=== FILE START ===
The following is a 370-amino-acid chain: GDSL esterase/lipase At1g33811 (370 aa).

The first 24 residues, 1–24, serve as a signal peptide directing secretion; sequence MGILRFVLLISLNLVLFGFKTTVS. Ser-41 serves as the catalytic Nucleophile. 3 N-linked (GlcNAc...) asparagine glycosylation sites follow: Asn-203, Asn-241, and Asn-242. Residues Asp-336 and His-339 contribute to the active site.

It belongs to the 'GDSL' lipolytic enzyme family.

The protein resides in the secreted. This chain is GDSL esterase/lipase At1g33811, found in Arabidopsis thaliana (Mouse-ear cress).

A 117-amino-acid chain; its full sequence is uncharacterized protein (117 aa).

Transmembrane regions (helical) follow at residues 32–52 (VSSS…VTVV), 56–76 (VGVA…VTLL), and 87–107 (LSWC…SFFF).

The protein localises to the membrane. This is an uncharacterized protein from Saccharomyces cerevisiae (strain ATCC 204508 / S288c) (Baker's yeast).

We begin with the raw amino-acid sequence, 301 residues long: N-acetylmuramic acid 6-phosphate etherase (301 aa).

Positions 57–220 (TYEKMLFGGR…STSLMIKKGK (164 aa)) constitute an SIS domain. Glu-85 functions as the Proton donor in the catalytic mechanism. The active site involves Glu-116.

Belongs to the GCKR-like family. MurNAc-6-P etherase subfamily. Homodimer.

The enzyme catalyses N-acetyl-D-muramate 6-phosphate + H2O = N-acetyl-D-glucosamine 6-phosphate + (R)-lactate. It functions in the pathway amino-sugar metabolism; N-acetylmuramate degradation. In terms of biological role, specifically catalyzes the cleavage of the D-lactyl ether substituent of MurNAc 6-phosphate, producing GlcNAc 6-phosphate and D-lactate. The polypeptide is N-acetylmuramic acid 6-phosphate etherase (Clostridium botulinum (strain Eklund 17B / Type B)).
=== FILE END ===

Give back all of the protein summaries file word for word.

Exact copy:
The following is a 370-amino-acid chain: GDSL esterase/lipase At1g33811 (370 aa).

The first 24 residues, 1–24, serve as a signal peptide directing secretion; sequence MGILRFVLLISLNLVLFGFKTTVS. Ser-41 serves as the catalytic Nucleophile. 3 N-linked (GlcNAc...) asparagine glycosylation sites follow: Asn-203, Asn-241, and Asn-242. Residues Asp-336 and His-339 contribute to the active site.

It belongs to the 'GDSL' lipolytic enzyme family.

The protein resides in the secreted. This chain is GDSL esterase/lipase At1g33811, found in Arabidopsis thaliana (Mouse-ear cress).

A 117-amino-acid chain; its full sequence is uncharacterized protein (117 aa).

Transmembrane regions (helical) follow at residues 32–52 (VSSS…VTVV), 56–76 (VGVA…VTLL), and 87–107 (LSWC…SFFF).

The protein localises to the membrane. This is an uncharacterized protein from Saccharomyces cerevisiae (strain ATCC 204508 / S288c) (Baker's yeast).

We begin with the raw amino-acid sequence, 301 residues long: N-acetylmuramic acid 6-phosphate etherase (301 aa).

Positions 57–220 (TYEKMLFGGR…STSLMIKKGK (164 aa)) constitute an SIS domain. Glu-85 functions as the Proton donor in the catalytic mechanism. The active site involves Glu-116.

Belongs to the GCKR-like family. MurNAc-6-P etherase subfamily. Homodimer.

The enzyme catalyses N-acetyl-D-muramate 6-phosphate + H2O = N-acetyl-D-glucosamine 6-phosphate + (R)-lactate. It functions in the pathway amino-sugar metabolism; N-acetylmuramate degradation. In terms of biological role, specifically catalyzes the cleavage of the D-lactyl ether substituent of MurNAc 6-phosphate, producing GlcNAc 6-phosphate and D-lactate. The polypeptide is N-acetylmuramic acid 6-phosphate etherase (Clostridium botulinum (strain Eklund 17B / Type B)).